2012 St. Innocent "Temperance Hill" Eola-Amity Hills Pinot Noir

SKU #1165992 92 points Stephen Tanzer's International Wine Cellar

 Vivid ruby-red. Perfumed, complex scents of black raspberry, mulberry, cola and candied flowers, with a smoky Indian spice nuance adding complexity. Fleshy dark berry and rose pastille flavors are lifted and framed by juicy acidity. Tightens up with air and finishes on a lively bitter cherry note, with lingering spiciness and smooth, harmonious tannins.  (7/2014)

Robert Parker's Wine Advocate

 The 2012 Pinot Noir Temperance Hill Vineyard comes from organic vines planted at 860 feet, one of the highest in the Willamette Valley. It has a complex bouquet the is well defined: black fruit, woodland, a touch of tobacco and autumn leaves. The palate is medium-bodied with well-judged acidity, a mixture of red and black fruit with a slight ferrous note coming through toward the finish. Fine. (NM)  (3/2015)

K&L Notes

A single vineyard release that is usually highly rated, from a vintage that's shaping up to be one of Oregon's best, a Pinot for the barbecue! The winery's release note: "The 2012 Temperance Hill has brilliant ripe cherry and berry fruit, along with floral and sweet, smoky spice aromas. Round red and dark red fruit flavors carry a juicy richness over your mouth and palate. As the wine permeates your senses, the sweet ground spice nuances layer with the site's signature smoky overtones to create lovely, clear layers of flavors. The dark red fruits carry into its dense, sweet finish with round and balanced tannins and sensuously soft finish. Temperance Hill has a sense of 'purity' and precision that is the hallmark of this cool site in the Eola-Amity Hills. This purity makes it a great match with simple culinary preparations and grilled foods."

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Price: $34.99
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Pinot Noir

- One of France's most legendary grapes and the grape that earned Burgundy its reputation. The parent of varietals like Pinot Gris/Grigio and Pinot Blanc, Pinot Noir is blue to violet to indigo in color with relatively thin skins, and it is said to have been cultivated in France for more than 2,000 years. At its best, Pinot Noir creates elegant wines that are filled with primary red fruit aromas and flavors while young, revealing with an array of secondary characteristics like earth, smoke, violet, truffle and game with age. The varietal is also known, perhaps better than any, for its ability to translate terroir, or a sense of place. While the best Pinot Noir still comes from Burgundy, it is being produced with increasing success in cooler climates around the world. In France, it is part of the trifecta of grapes that can go into Champagne, and it is also grown in Alsace, Irancy, Jura, Savoie, Lorraine and Sancerre. Outside of France it is produced under the names Pinot Nero and Blauburgunder in Italy's mountainous regions, as Spätburgunder in Germany and as Blauburgunder in Austria. In the US, Pinot Noir has found suitable growing conditions in the cooler parts of California, including Carneros, the Russian River Valley, the Anderson Valley, the Sonoma Coast, Monterey County, the Santa Lucia Highlands and Santa Barbara County, as well as in Oregon's Willamette Valley. In recent years, New Zealand has demonstrated its ability to interpret this hard-to-grow varietal, with successful bottlings coming from careful and attentive growers in Central Otago, Martinborough and Canterbury. Chile is also an up-and-coming region for Pinot Noir, creating fresh, fruit-forward, early-drinking and affordable Pinots from the coastal Casablanca Valley and the Limari Valley.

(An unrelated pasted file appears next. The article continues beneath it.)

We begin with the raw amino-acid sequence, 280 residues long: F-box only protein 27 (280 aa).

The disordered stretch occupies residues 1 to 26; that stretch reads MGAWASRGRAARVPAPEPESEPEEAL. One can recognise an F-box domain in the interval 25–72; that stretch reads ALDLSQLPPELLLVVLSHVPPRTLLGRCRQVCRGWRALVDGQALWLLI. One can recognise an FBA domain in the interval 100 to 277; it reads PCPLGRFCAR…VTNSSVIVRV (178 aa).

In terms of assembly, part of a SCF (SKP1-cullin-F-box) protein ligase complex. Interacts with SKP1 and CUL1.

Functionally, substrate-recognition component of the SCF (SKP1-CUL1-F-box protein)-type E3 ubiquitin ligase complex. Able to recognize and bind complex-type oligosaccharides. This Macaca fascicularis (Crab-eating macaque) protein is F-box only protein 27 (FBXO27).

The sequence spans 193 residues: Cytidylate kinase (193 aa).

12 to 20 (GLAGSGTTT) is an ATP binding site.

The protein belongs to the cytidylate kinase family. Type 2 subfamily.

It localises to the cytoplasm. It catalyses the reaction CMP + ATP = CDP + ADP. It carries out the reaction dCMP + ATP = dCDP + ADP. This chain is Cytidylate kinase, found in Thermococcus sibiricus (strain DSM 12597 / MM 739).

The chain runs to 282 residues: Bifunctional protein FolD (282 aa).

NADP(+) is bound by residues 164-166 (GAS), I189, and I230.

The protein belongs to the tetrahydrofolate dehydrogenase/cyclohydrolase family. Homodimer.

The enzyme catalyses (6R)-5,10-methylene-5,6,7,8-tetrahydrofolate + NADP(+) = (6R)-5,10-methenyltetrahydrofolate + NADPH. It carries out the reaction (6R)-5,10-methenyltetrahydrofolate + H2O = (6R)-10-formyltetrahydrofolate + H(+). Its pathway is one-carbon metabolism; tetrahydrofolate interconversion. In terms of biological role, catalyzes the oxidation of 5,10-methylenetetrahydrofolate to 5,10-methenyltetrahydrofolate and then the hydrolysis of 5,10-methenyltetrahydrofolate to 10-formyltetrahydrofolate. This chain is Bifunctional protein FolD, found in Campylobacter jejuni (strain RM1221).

United States

- When people consider domestic wine, they normally think about the state of California. The fine viticultural Region within California, including the Napa Valley, Sonoma, Santa Cruz Mountains, Mendocino and Santa Barbara, are capable of growing grapes of world-class quality. But there's plenty of fabulous wine coming from other states, too. Oregon, Washington and New York are also causing eyebrows (and glassware) to be raised around the world.


- Highly touted for its Pinot Noirs, Oregon is part of the up-and-coming winemaking industry in the Pacific Northwest of the United States. Most of Oregon is directly affected by the climate coming off of the Pacific Ocean, giving it mild winters and wet summers. This makes it a difficult place to ripen grapes, but some say that the harder grapes have to struggle, the more complex they will turn out to be. Chardonnay and Pinot Gris are two important and successful grapes grown in Oregon.
Alcohol Content (%): 13.5